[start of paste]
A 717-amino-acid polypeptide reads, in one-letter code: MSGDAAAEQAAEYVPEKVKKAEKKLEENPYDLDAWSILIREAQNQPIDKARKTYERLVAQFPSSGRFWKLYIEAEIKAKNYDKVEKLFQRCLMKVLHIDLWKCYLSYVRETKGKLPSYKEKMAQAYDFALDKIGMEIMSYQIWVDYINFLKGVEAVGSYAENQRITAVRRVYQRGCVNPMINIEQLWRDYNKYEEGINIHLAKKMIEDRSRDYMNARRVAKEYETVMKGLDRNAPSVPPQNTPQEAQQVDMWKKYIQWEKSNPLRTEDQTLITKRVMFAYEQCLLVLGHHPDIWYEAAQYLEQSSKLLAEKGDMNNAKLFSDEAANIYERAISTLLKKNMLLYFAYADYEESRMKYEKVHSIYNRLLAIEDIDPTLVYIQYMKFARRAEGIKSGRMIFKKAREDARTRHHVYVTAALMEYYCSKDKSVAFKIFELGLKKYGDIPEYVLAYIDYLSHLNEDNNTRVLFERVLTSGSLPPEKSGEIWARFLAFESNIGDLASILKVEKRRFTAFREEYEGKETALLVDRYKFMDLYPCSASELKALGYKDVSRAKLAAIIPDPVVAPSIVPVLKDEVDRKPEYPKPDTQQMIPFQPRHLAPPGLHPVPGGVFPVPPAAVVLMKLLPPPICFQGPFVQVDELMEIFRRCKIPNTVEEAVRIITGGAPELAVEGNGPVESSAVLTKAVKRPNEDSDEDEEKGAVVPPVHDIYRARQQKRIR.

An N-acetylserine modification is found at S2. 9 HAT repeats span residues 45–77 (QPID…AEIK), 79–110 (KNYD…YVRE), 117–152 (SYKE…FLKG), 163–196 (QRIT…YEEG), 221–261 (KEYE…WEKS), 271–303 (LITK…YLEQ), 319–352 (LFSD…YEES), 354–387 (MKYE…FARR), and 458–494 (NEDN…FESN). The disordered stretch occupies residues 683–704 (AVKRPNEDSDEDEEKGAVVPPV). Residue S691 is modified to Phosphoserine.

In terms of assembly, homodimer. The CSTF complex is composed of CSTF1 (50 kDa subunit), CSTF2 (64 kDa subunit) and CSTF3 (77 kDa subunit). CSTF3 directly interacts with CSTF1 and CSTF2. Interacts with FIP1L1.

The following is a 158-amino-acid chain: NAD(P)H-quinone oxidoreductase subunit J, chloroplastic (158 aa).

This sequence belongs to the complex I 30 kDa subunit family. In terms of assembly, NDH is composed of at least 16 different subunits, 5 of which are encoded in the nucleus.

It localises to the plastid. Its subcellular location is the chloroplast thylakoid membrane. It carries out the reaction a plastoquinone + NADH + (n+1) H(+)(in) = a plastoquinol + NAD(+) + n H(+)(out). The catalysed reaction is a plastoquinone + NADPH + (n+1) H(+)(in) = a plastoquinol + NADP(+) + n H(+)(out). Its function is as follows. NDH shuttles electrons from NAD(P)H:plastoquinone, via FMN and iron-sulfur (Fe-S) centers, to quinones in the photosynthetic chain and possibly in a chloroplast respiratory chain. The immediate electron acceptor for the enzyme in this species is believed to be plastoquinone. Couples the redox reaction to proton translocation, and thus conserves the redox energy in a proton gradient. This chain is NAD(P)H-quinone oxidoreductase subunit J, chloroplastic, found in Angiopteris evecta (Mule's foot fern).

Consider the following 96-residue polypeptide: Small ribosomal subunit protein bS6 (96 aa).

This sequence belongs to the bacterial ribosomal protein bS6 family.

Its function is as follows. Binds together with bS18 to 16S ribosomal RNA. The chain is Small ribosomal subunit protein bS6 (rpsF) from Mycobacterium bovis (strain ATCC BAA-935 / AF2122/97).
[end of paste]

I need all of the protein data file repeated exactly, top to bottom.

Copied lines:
A 717-amino-acid polypeptide reads, in one-letter code: MSGDAAAEQAAEYVPEKVKKAEKKLEENPYDLDAWSILIREAQNQPIDKARKTYERLVAQFPSSGRFWKLYIEAEIKAKNYDKVEKLFQRCLMKVLHIDLWKCYLSYVRETKGKLPSYKEKMAQAYDFALDKIGMEIMSYQIWVDYINFLKGVEAVGSYAENQRITAVRRVYQRGCVNPMINIEQLWRDYNKYEEGINIHLAKKMIEDRSRDYMNARRVAKEYETVMKGLDRNAPSVPPQNTPQEAQQVDMWKKYIQWEKSNPLRTEDQTLITKRVMFAYEQCLLVLGHHPDIWYEAAQYLEQSSKLLAEKGDMNNAKLFSDEAANIYERAISTLLKKNMLLYFAYADYEESRMKYEKVHSIYNRLLAIEDIDPTLVYIQYMKFARRAEGIKSGRMIFKKAREDARTRHHVYVTAALMEYYCSKDKSVAFKIFELGLKKYGDIPEYVLAYIDYLSHLNEDNNTRVLFERVLTSGSLPPEKSGEIWARFLAFESNIGDLASILKVEKRRFTAFREEYEGKETALLVDRYKFMDLYPCSASELKALGYKDVSRAKLAAIIPDPVVAPSIVPVLKDEVDRKPEYPKPDTQQMIPFQPRHLAPPGLHPVPGGVFPVPPAAVVLMKLLPPPICFQGPFVQVDELMEIFRRCKIPNTVEEAVRIITGGAPELAVEGNGPVESSAVLTKAVKRPNEDSDEDEEKGAVVPPVHDIYRARQQKRIR.

An N-acetylserine modification is found at S2. 9 HAT repeats span residues 45–77 (QPID…AEIK), 79–110 (KNYD…YVRE), 117–152 (SYKE…FLKG), 163–196 (QRIT…YEEG), 221–261 (KEYE…WEKS), 271–303 (LITK…YLEQ), 319–352 (LFSD…YEES), 354–387 (MKYE…FARR), and 458–494 (NEDN…FESN). The disordered stretch occupies residues 683–704 (AVKRPNEDSDEDEEKGAVVPPV). Residue S691 is modified to Phosphoserine.

In terms of assembly, homodimer. The CSTF complex is composed of CSTF1 (50 kDa subunit), CSTF2 (64 kDa subunit) and CSTF3 (77 kDa subunit). CSTF3 directly interacts with CSTF1 and CSTF2. Interacts with FIP1L1.

The following is a 158-amino-acid chain: NAD(P)H-quinone oxidoreductase subunit J, chloroplastic (158 aa).

This sequence belongs to the complex I 30 kDa subunit family. In terms of assembly, NDH is composed of at least 16 different subunits, 5 of which are encoded in the nucleus.

It localises to the plastid. Its subcellular location is the chloroplast thylakoid membrane. It carries out the reaction a plastoquinone + NADH + (n+1) H(+)(in) = a plastoquinol + NAD(+) + n H(+)(out). The catalysed reaction is a plastoquinone + NADPH + (n+1) H(+)(in) = a plastoquinol + NADP(+) + n H(+)(out). Its function is as follows. NDH shuttles electrons from NAD(P)H:plastoquinone, via FMN and iron-sulfur (Fe-S) centers, to quinones in the photosynthetic chain and possibly in a chloroplast respiratory chain. The immediate electron acceptor for the enzyme in this species is believed to be plastoquinone. Couples the redox reaction to proton translocation, and thus conserves the redox energy in a proton gradient. This chain is NAD(P)H-quinone oxidoreductase subunit J, chloroplastic, found in Angiopteris evecta (Mule's foot fern).

Consider the following 96-residue polypeptide: Small ribosomal subunit protein bS6 (96 aa).

This sequence belongs to the bacterial ribosomal protein bS6 family.

Its function is as follows. Binds together with bS18 to 16S ribosomal RNA. The chain is Small ribosomal subunit protein bS6 (rpsF) from Mycobacterium bovis (strain ATCC BAA-935 / AF2122/97).